Iraqi engineers have built solar power plants that use salts to help store heat. But they’re seeking more efficient materials and processes. “We are an oil country, but some people are trying to use renewable energy,” says Al-Jethelah.

She works with phase change materials including porous aluminum and nanoparticles that are able to store heat. Mahmud says the same principles might make phase change materials a good candidate for wall insulation to keep room temperatures constant without air conditioning.

If a temperature change involves energy transfer, so does a sound wave. “Sound is a form of energy,” says Mahmud.

One of those lab prototypes is a thermal acoustic system. Another PhD student, Shariful Islam, plugs in a device that heats and cools either end of a porous ceramic chunk held inside a glass tube. The system emits a high-pitched whine, caused by vibrations set off by that temperature gradient.

Instead of plugging in the system, someone might use a lamp or sunlight to supply energy; a magnet would help control energy output and increase the efficiency of this thermal acoustic system, he says. He imagines using such a system in medical imaging or for emitting sounds to deter pests in a farmer’s field.

Following his undergrad in Bangladesh, Islam completed an M.Sc. in optimization and control at Dalhousie University in Halifax. Here at Guelph, he’s co-supervised by Mahmud and Biglarbegian. The latter studies control of thermoelectric systems, including making computer algorithms for the controller in that medicine cooler prototype.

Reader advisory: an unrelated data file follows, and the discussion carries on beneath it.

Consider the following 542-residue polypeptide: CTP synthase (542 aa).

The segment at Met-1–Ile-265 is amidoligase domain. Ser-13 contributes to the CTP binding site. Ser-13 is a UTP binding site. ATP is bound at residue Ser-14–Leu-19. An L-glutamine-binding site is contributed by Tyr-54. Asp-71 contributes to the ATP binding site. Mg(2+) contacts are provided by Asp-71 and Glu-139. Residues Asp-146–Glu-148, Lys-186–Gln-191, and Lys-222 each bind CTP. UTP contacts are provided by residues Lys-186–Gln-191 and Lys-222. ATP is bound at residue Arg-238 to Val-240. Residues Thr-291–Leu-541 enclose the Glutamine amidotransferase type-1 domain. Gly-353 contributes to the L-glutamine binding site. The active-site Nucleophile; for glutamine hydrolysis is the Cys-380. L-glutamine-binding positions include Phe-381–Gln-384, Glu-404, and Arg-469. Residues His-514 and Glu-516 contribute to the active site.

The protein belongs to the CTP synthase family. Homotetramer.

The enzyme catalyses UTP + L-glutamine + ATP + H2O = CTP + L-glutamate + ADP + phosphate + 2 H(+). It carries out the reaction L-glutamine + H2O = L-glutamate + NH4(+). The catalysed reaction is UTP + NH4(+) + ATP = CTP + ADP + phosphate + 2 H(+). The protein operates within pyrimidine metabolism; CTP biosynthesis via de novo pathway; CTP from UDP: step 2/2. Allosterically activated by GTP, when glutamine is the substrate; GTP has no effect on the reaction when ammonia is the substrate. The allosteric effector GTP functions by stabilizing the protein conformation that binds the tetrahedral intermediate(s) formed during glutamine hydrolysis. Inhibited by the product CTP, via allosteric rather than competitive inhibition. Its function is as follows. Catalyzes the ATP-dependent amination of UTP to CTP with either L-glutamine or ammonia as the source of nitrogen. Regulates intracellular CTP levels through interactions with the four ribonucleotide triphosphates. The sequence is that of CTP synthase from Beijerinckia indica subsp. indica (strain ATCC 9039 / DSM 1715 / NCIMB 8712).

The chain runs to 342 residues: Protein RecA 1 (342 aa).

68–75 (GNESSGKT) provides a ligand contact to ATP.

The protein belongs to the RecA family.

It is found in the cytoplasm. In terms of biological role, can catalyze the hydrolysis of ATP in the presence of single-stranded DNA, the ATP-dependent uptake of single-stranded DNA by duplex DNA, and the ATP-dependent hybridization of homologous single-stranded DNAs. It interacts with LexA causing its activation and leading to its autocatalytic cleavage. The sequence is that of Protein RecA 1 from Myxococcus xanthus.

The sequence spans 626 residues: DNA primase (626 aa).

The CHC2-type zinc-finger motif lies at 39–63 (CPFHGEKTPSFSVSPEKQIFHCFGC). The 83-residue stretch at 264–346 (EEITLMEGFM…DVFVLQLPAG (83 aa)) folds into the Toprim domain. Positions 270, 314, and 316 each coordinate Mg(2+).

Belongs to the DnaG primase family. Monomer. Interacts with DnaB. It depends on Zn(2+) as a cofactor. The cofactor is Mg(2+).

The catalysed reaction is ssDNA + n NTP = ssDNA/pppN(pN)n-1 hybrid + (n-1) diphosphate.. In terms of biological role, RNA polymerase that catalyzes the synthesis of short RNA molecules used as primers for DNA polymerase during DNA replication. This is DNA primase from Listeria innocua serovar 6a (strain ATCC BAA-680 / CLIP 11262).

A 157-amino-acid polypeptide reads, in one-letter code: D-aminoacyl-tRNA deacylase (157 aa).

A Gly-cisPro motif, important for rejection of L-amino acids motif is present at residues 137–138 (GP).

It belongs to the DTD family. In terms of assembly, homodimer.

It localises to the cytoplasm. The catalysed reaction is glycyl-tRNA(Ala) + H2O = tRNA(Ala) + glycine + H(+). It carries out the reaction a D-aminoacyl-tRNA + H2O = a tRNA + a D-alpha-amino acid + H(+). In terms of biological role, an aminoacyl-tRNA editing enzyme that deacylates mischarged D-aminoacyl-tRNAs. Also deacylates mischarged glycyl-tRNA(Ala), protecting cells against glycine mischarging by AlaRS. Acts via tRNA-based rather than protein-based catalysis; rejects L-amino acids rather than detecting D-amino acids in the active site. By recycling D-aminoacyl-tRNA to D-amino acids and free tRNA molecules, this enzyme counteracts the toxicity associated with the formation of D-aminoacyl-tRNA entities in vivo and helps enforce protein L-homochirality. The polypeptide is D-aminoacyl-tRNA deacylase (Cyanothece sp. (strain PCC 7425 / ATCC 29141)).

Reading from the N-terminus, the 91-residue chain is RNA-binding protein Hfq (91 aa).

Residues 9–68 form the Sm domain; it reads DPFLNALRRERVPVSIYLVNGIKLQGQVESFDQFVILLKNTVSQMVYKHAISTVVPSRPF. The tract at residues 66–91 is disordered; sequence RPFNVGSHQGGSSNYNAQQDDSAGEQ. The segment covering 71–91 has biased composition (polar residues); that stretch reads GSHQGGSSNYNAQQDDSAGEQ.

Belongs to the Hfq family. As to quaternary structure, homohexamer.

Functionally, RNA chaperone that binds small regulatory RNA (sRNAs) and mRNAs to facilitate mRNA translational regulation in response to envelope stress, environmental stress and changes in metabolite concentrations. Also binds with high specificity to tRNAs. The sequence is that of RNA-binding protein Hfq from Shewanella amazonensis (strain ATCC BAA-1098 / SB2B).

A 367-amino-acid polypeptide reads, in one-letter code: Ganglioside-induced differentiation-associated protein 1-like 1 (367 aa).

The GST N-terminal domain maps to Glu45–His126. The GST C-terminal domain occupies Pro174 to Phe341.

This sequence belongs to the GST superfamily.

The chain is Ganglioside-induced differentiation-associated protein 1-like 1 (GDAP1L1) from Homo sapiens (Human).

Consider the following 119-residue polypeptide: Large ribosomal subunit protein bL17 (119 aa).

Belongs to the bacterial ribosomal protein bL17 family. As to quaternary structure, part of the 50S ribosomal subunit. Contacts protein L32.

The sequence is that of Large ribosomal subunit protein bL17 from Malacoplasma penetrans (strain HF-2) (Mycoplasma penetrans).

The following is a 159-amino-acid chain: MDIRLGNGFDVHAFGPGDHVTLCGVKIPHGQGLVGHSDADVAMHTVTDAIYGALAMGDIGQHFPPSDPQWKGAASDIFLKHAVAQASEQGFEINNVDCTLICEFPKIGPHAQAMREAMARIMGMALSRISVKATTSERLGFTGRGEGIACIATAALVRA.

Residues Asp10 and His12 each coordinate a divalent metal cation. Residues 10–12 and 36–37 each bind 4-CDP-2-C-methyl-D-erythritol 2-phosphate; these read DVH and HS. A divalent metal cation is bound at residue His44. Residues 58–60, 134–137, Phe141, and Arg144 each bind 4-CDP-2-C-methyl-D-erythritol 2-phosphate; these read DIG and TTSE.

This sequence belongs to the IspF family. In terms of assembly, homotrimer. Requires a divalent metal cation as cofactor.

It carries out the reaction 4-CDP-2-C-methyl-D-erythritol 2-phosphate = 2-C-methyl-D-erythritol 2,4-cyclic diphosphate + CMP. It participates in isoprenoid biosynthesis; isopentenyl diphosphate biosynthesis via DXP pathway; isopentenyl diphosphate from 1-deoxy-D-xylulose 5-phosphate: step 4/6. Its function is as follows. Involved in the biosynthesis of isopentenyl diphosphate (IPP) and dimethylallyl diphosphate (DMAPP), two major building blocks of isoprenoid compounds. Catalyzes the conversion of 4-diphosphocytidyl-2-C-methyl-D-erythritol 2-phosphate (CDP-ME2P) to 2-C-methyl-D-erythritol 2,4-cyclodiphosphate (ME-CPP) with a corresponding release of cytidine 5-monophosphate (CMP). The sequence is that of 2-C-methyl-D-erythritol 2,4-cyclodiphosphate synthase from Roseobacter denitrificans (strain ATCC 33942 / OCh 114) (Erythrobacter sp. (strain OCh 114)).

Also from Bangladesh, master’s student Raihan Siddique is interested in developing energy systems based on motion or vibration. “Vibration is everywhere,” he says.

For example, a farmer might capture the thrum of a tractor – or even just his or her walking motion — to power a wireless phone. The farmer might track down an individual cow in the pasture by wireless monitoring of a GPS system powered by energy from the animal’s motion.

Like Al-Jethelah, Kaswar Jamil learned of U of G’s mechanical engineering program through the Iraqi government. He was drawn by Canada’s reputation as a safe, advanced country. “Guelph is an international university,” says Jamil, now pursuing a PhD with Mahmud.

Jamil studies the use of advanced materials for solar stills, a traditional water purification method. In his homeland, both the Tigris and Euphrates rivers are polluted by various sources, including discharge from oil-based power plants. Worse, rural water treatment plants are substandard. Three out of four Iraqis lack regular access to safe drinking water, he says.

Iraqis have long used solar stills to purify their drinking water. In the engineering lab, he demonstrates how sunlight entering an angled pane of glass strikes a thin layer of water in a baking sheet. As water evaporates from the pan and then condenses into a collector, it leaves behind the pollutants.

These devices operate on housetops. Jamil is testing inexpensive materials including aluminum foam intended to speed up evaporation and yield more clean water. “I’m working to improve its productivity,” he says.

Born in Bangladesh, Mahmud came to Canada for his PhD at the University of Waterloo. He joined U of G in 2010.